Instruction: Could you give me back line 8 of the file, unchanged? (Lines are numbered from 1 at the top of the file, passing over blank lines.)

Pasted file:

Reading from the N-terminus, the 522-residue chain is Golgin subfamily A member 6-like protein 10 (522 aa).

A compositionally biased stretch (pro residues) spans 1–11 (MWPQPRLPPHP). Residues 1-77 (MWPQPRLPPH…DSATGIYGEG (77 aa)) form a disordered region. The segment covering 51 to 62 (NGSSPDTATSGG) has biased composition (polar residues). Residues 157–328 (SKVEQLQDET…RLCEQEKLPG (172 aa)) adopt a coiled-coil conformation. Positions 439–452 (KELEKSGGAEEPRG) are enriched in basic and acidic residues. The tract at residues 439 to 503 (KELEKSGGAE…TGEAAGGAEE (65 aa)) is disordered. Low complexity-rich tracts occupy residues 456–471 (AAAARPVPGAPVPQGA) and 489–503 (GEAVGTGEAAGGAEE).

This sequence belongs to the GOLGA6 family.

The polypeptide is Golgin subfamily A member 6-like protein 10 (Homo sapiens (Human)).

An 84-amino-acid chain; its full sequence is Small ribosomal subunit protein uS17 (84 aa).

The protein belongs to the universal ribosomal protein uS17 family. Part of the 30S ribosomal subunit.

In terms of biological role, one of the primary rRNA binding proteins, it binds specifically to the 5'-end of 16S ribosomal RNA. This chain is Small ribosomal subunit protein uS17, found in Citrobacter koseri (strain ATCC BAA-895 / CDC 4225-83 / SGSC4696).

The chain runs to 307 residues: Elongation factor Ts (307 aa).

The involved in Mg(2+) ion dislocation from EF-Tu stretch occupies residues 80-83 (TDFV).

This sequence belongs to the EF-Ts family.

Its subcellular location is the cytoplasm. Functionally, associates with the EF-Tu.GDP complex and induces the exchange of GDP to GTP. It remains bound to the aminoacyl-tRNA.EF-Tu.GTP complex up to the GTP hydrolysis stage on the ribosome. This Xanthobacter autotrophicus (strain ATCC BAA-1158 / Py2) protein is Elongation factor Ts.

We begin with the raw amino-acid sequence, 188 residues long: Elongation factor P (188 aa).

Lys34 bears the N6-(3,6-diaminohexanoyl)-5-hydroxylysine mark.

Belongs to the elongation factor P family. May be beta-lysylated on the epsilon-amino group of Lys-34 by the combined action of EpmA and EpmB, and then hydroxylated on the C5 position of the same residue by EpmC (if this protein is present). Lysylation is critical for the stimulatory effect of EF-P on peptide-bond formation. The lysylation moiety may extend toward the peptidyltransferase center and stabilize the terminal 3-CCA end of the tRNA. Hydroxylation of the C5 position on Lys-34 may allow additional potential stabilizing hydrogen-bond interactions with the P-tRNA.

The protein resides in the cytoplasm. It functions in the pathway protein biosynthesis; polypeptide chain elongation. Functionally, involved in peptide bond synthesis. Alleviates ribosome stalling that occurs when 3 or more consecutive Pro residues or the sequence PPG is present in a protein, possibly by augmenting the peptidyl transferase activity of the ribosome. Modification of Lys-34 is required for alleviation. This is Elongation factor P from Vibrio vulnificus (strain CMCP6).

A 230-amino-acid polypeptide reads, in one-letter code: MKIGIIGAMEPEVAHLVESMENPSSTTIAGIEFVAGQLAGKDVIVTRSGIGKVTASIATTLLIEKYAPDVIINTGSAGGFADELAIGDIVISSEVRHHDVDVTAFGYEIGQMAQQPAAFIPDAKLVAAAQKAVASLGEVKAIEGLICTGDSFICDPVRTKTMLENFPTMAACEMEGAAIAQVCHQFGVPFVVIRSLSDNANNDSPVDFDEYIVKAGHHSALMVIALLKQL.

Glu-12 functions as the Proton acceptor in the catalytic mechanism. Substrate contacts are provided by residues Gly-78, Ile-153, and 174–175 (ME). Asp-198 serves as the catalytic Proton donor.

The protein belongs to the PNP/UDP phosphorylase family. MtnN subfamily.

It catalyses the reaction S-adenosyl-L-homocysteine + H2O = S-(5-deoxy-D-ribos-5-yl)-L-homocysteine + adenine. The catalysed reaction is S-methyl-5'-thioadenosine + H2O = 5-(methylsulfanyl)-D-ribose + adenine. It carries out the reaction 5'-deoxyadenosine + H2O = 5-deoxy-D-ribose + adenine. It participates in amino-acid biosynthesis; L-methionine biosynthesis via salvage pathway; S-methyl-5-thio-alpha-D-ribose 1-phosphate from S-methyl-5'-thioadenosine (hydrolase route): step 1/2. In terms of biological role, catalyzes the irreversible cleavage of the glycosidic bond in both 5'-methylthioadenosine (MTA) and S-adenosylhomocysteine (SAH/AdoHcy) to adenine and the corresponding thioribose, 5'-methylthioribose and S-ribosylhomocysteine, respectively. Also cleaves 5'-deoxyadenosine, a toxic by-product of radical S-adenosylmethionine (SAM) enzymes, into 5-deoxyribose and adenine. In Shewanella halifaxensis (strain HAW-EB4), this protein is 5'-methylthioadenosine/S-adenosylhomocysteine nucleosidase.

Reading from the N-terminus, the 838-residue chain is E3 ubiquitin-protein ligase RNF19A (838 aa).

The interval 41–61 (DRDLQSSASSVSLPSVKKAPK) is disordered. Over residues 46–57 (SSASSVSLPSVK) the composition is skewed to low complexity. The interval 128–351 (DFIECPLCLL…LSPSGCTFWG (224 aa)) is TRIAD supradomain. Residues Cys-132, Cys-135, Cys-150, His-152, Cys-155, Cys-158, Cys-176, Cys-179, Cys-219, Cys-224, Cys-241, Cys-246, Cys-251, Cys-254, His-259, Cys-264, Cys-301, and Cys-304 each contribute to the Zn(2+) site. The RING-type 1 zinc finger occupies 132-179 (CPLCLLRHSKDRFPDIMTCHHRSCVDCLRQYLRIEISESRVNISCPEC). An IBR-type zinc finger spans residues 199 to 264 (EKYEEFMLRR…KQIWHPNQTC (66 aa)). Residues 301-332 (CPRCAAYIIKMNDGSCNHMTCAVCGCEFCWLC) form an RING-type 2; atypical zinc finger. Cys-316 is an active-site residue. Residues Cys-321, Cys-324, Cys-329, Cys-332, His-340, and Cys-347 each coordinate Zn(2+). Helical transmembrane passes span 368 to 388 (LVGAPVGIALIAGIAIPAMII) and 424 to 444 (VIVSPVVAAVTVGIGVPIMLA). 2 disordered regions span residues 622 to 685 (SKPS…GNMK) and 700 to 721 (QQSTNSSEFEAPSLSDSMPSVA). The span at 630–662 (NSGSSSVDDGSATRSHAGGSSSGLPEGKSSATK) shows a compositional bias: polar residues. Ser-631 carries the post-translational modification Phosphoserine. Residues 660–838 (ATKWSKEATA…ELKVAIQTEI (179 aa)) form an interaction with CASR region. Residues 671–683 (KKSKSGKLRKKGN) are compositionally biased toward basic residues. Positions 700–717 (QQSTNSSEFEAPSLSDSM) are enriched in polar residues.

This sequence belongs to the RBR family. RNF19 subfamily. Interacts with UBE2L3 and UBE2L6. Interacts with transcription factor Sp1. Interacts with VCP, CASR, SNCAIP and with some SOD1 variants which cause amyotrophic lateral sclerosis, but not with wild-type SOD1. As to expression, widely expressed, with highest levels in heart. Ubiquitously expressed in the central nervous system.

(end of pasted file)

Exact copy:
The chain runs to 307 residues: Elongation factor Ts (307 aa).